“Autumn is the mellower Season,
and what we lose in flowers,
We more than gain in fruits.”
It is not that I am too fond of fruits; in fact, I am a very picky fruit eater. I might like something one day and dislike it the other day. But that did not stop me from going into the wholesale fruit markets of bara-bazaar on 11th October, even if it was to only look at the place and see the various activities going on there. Here I must acknowledge that the fruit bazaar was certainly not what I had imagined; it was even better.
On entering the fruit bazaar, apart from some shops where the people were busy in packing and loading and unloading fruits from the trucks, we were greeted by a very old goat. It must be too soon for me to say, but the goat seemed to tell me that he had seen everything that possibly went on inside the mandi(popular term for the markets) and was probably waiting for a change.
Nevertheless, what interested me was that the entire place was abuzz with various activities which appealed to one’s senses. People were busy collecting fruits that had come from the trucks. While many unloaded carton full of fruits; there were others who sat and maintained records and finances of the deal. At many corners men gathered around a table and one person howled prices on top of his voice. Not knowing what it was when I went to check, I was told by another man that it was live auction at progress and those auctioneers surely wanted me to leave them in peace.
Delving further into the market one can notice that the ground had been covered by straws and hays. These were the materials in which the fruits were brought every morning and they were just discarded on the floor. This covered the floor into layers of hays and actually one can say that the ground was hardly visible. One has to walk on the “hay” floor inside the mandi. Looking up, the entire market is surrounded by houses- two or three storeyed houses. They were so old that it felt like they might fall any moment. But I prayed that they would not, at least not while I was there.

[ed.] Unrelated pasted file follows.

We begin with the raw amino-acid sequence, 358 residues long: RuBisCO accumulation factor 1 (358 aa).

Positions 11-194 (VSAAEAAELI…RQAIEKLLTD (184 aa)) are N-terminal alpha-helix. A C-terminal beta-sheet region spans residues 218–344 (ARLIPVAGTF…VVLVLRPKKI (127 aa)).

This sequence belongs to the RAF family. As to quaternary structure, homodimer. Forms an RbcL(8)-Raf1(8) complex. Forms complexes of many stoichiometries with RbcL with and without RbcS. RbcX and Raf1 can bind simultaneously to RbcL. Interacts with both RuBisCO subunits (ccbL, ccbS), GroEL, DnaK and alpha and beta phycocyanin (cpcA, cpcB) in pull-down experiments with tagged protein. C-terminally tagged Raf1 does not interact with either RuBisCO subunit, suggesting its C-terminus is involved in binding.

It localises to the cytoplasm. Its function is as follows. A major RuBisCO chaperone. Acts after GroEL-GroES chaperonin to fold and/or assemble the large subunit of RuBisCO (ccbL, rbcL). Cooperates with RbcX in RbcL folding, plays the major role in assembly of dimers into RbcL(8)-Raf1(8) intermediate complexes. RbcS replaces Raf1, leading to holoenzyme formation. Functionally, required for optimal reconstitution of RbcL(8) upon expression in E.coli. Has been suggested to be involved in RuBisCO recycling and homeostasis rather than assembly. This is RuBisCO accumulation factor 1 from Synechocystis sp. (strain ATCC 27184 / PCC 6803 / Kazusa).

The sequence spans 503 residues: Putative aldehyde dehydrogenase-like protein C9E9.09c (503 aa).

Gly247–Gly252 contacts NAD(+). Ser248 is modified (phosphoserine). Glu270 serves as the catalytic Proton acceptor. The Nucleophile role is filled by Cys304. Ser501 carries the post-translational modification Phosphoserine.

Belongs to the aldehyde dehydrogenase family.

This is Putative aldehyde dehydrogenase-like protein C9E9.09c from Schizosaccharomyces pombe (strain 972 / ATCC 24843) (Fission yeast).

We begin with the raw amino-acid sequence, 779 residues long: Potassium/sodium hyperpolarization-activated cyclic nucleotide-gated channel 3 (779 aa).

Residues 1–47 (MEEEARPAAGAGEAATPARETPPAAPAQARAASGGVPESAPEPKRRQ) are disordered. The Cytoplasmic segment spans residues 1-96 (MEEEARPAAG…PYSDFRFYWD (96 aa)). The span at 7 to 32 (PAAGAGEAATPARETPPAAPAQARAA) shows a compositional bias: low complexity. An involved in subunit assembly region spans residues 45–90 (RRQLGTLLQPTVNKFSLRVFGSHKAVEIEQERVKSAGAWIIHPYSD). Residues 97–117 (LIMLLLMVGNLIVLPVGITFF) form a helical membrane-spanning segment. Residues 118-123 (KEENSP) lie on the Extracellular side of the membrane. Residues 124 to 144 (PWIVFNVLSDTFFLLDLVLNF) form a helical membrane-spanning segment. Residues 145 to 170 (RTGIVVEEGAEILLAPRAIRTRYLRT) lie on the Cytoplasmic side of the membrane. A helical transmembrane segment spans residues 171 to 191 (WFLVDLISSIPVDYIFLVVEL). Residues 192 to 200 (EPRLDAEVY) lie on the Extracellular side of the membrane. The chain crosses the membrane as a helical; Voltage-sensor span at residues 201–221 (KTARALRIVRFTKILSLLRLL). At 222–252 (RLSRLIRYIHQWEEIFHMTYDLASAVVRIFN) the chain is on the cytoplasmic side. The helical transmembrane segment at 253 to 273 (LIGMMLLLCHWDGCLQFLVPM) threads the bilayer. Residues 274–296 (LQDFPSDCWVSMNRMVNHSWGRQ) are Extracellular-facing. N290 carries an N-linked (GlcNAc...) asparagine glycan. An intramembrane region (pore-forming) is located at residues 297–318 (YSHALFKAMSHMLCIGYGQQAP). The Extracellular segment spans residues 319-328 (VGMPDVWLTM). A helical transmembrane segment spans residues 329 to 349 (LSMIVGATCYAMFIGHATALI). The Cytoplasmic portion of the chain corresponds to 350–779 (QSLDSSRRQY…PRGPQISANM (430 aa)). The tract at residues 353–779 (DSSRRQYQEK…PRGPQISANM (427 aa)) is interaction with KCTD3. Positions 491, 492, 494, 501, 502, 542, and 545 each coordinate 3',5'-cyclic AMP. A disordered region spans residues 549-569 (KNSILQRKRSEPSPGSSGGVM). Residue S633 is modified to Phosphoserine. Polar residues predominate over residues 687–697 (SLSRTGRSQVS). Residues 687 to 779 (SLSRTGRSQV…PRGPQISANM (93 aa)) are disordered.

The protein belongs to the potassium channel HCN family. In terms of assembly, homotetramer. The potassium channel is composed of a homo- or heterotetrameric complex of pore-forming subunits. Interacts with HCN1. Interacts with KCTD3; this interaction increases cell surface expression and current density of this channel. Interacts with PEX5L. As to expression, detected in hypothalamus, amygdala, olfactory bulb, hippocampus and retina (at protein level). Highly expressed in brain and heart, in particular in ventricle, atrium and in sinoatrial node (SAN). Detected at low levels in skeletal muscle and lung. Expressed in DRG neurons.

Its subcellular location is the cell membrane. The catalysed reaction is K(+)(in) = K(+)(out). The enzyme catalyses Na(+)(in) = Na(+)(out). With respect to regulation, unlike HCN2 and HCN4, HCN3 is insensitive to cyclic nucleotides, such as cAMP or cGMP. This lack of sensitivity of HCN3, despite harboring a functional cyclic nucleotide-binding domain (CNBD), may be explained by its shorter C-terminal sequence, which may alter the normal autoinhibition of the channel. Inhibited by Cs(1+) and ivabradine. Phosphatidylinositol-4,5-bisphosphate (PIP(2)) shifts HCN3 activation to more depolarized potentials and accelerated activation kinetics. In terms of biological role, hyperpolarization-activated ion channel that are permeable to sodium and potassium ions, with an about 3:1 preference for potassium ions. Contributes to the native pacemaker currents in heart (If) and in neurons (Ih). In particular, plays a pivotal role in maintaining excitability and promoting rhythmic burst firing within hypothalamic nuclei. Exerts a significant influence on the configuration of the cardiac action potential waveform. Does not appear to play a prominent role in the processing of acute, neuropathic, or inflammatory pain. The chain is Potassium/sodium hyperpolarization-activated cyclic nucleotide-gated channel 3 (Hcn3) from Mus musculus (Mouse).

The actual market was a colorful delight. Everywhere one looked there were stack and stacks of fruits of various colors– red juicy pomegranates, huge fat pineapples, guavas, lovely peaches, delicious dates, ripe bananas, green and black grapes and the lot. But what dominated the scenes most were the green lemons. Everywhere you look there were lemons, lemons and more lemons.
While I stopped to take the entire feel in, I realized that this is nothing but an entire colony in itself. People living in the houses had their occupations just outside their thresholds. Apart from the fruit dealers proper, there were auctioneers, truck drivers, barbers, people who owned food shops and many others.
This post would not be complete if I miss out on the reactions of the people in the mandi. It was a mostly male dominated place where I could spot an occasional sari here or there. While most of them were middle -aged, many were also young who helped their fathers or uncles in this trade. Seeing people with DSLR’s in their area they became quite thrilled and gave a variety of responses. While some willingly posed in front of the camera, some started howling at us. Many were eagerly calling us to take their photographs and one gentleman even posed for a single shot. I was actually lucky to be able to experiment with various techniques which I had recently learned from my mentor. Though not everything came out exactly what was in my mind, nevertheless it left me satisfied, though smelling of fruits and eager to go back for some more shots.
All in all, the entire trip was worth it and made me discover a new aspect of Kolkata which I had been negligent of all this while.